The latest smartphones were on show at the Mobile World Congress in Barcelona where Huawei tried to make an impact with the P10 and P10 Plus models in the absence of direct competitors Apple and Samsung.
Away from the cutting-edge technology, the star of the show was the retro Nokia 3310, the highest selling phone of all time with 126 million units. It even comes with its memorable snake game.
But the show is not just about mobile phones anymore. Technologies which are set to become part of our daily lives thanks to the Internet of Things and next generation 5G networks were also on show.
“Not only connecting people to each other but also to connect the world around us, vehicles, drones, healthcare they are all be connected by this 5G network,” said Matt Branda, Director of 5G Technical Marketing Qualcomm.
Virtual, Augmented and Mixed Reality are known for gaming,but there are very practical uses for healthcare. HTC Vive glasses allow medical students to look at the human body and actually feel it.
“We integrate some form of haptic device that enables you to steer a tool that you may use during a virtual operation but also then to feel, actually feel the difference between bone, between flesh, between fat all of the different tissue types,” explained VR Fundamental founder, Chris Scattergood.
Pepper, an attractive and endearing ‘iron’ lad, is the latest generation’s Softbank robot. He is able to analyse the emotional state of who is talking to him and even advise you on what books to read.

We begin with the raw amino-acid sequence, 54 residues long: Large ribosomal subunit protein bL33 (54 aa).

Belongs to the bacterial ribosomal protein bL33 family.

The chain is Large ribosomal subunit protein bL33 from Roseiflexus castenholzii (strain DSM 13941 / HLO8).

“They behave like humans they use whole body to talk, body language, that’s engaging for people they are pro-actively waving-customer. The results of that is that were already deployed 10,000 robots that are in stores, in hotels, welcoming customers giving information about products and about services,” said Nicolas Boudot, Sales Director of Softbank Robotics.
It is claimed that robots and last generation drones make our lives easier. Drones have increasingly become very important for instance in rescue missions for which they are ideally suited.
“If you need to find a missing person you will benefit from using a thermal camera, because then you can set the range and only look for body temperatures, so you can scan a large area much faster and that way you can focus on the rescue part of the mission instead of the search part.”
‘This is very helpful for anyone doing inspection or vertical infrastructures such as wind turbines or telecommunication towers but also for architects or constructions sites monitoring progress over constructions,” Caroline Briggert, Head of Stakeholders relations, DJI.
In the next few years we need to be ready for self-drive cars, connected houses, smarter cities and industrial environments.
“Even if mobiles, technology and hyper connectivity is transforming our interaction, the truth is that one of the most popular activities at this exhibition is the face to face meetings companies are holding to try to close commercial deals,” reported Cristina Giner, euronews correspondent in Barcelona.